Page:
Why mortgage rates are NOT going up now, but…

23 Dec 2015 | Author: | No comments yet »

A Consumer’s Guide to the Fed Interest Rate Hike.

Currencies of nations linked to commodity exports tumbled as crude oil reached almost its lowest level since February 2009, one day after the Federal Reserve’s decision to boost interest rates. WASHINGTON – Average long-term U.S. mortgage rates rose slightly this week in the days before the Federal Reserve announced a historic increase in its key short-term interest rate.Interest rates on home loans are expected to move higher throughout the coming year following Wednesday’s announcement by the Fed that it was raising its benchmark rate.

The 30-year, fixed-rate mortgage was issued, on average, at 3.97% — with an average 0.6 point — for the week ending Dec. 17, up from 3.95% a week earlier, according to the latest Primary Mortgage Market Survey by Freddie Mac released Thursday. Economists have largely seen this as a positive development – it means the American economy is considered strong enough to handle higher interest rates – but, of course, the all-important question on everyone’s minds is likely: What does this mean for me? You have an opportunity here in the next six months to take advantage of still very, very historic low mortgage rates,” said Emerson, also chairman of the Mortgage Bankers Association. “Based on what … [the Fed] telegraphed, we don’t really see a significant shift in 2016.” Central bankers indicated four rate hikes next year.

The government-backed mortgage finance company aggregates current rates weekly from 125 lenders from across the country to come up with national average mortgage rates. Exporting nations have been hurt as commodity prices have fallen 27 percent this year, the most since 2008, as a glut in supply meets slowing demand for raw materials amid patchy global economic growth. While it’s expected that the minor interest rate hike will result in it being more costly to borrow money to buy a home, that isn’t necessarily the case. Numerous factors influence mortgage rates, from where in the country your home is located to the state of the global economy to whether inflation is believed to be around the corner.

But, he added, “that doesn’t solve the yield drought that’s been going on for seven years.” The Fed has no direct influence on the prime rate or the deposit rate, although both tend to be correlated to changes in the target federal funds rate. They’re pretty much in the same place they were 12 months ago,” Emerson said, despite the Fed’s “over-telegraphed move” of a quarter of a percentage point increase in the fed funds lending rate. Yellen, citing the economic recovery that “has clearly come a long way.” The Fed is expected to raise rates modestly and gradually, wanting to ensure the economic upturn is sustainable.

The 15-year fixed-rate mortgage increased to 3.34 percent from 3.27 percent this week, while the 5/1 adjustable was virtually unchanged at 3.42 percent, according to Bankrate. “If you’re in an adjustable rate, floating mortgage, and thinking about getting out of that, now is exactly the time to do that,” Emerson said, while reminding homebuyers that adjustables have been a great deal in recent years as the Fed kept the funds rate near zero percent since December 2008. And mortgage rates “will tick higher but remain at historically low levels” next year, says Sean Becketti, chief economist for Freddie Mac, in a statement. The Fed policymakers coupled the hike with a signal that further increases likely will be made slowly, as the economy strengthens further and inflation rises from undesirably low levels. We are likely to see some short-term volatility in fixed-income markets as market participants adjust to these new tools.” The market composite index — a measure of total loan application volume – decreased 1.1 percent from the previous week. Abnormally low rates can have adverse consequences – especially for savers that may seek out investments that could be too risky in pursuit of a higher return.” Technically, the rate hike is great news for investors.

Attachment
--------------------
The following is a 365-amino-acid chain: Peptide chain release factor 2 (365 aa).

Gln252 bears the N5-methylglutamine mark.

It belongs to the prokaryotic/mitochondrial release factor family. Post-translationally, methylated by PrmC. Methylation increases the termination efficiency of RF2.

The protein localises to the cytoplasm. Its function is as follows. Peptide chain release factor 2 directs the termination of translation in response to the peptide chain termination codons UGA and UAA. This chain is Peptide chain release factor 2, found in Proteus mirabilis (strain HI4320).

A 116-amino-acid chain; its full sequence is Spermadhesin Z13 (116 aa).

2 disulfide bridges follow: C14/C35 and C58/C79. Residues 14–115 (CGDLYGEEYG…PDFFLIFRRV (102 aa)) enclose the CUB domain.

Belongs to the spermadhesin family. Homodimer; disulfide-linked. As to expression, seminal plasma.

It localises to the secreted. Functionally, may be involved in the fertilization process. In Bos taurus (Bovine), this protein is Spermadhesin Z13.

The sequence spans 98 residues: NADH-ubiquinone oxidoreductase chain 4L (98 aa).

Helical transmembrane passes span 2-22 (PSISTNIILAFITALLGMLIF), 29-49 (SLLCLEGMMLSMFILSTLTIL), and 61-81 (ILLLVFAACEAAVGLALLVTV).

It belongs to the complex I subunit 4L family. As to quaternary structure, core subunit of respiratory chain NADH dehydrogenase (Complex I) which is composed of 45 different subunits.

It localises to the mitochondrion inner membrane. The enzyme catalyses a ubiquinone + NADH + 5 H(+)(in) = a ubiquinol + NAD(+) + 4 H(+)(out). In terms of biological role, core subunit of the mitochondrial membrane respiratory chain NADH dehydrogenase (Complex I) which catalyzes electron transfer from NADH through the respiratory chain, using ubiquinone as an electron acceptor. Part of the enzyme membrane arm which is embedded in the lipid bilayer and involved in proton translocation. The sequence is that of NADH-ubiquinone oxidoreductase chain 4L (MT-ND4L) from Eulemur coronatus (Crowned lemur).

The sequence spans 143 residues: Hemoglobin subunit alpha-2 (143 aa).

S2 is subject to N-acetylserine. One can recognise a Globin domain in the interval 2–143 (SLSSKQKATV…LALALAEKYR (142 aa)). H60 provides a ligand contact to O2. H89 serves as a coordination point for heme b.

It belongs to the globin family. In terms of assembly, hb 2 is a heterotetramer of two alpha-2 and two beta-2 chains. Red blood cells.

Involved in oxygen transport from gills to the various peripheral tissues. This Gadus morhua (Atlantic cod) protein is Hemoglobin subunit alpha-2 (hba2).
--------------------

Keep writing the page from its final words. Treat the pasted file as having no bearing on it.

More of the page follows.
But a quarter-point interest rate isn’t going to make you wildly rich overnight, and many experts have already been cautioning that profit-hungry banks may take their time raising yields on savings accounts. “In light of the anticipated interest rate increase, consumers should consider opening up a savings account for the upcoming year or continue saving,” she says. “They should make it a point to put away money such as bonuses, holiday money or birthday money into a separate fund.” Loans. On the other hand, the Fed telegraphed the rate increase enough that if the hike hadn’t happened on Wednesday, it’s easy to imagine that news might have rattled investors as well. Robert Johnson, president and CEO of The American College of Financial Services in Bryn Mawr, Pennsylvania, thinks investors shouldn’t be rattled but simply adjust to the new environment. For instance, he suggests considering investing in stocks that perform well in rising-rate environments. “While it is true that stocks in general do much better when interest rates are falling than when rates are rising, some sectors perform much better when rates are rising,” Johnson says. “During falling-rate environments, consumer-discretionary industries such as apparel, retail, automobiles and durable goods are top performers.

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